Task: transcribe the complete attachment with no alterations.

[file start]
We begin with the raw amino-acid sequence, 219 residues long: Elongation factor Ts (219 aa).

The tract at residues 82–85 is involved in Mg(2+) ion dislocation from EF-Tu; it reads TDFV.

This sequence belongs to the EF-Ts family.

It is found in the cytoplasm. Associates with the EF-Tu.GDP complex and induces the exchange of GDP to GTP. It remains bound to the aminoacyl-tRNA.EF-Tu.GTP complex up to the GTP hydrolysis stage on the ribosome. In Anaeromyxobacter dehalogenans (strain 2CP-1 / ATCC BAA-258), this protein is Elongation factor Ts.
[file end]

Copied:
We begin with the raw amino-acid sequence, 219 residues long: Elongation factor Ts (219 aa).

The tract at residues 82–85 is involved in Mg(2+) ion dislocation from EF-Tu; it reads TDFV.

This sequence belongs to the EF-Ts family.

It is found in the cytoplasm. Associates with the EF-Tu.GDP complex and induces the exchange of GDP to GTP. It remains bound to the aminoacyl-tRNA.EF-Tu.GTP complex up to the GTP hydrolysis stage on the ribosome. In Anaeromyxobacter dehalogenans (strain 2CP-1 / ATCC BAA-258), this protein is Elongation factor Ts.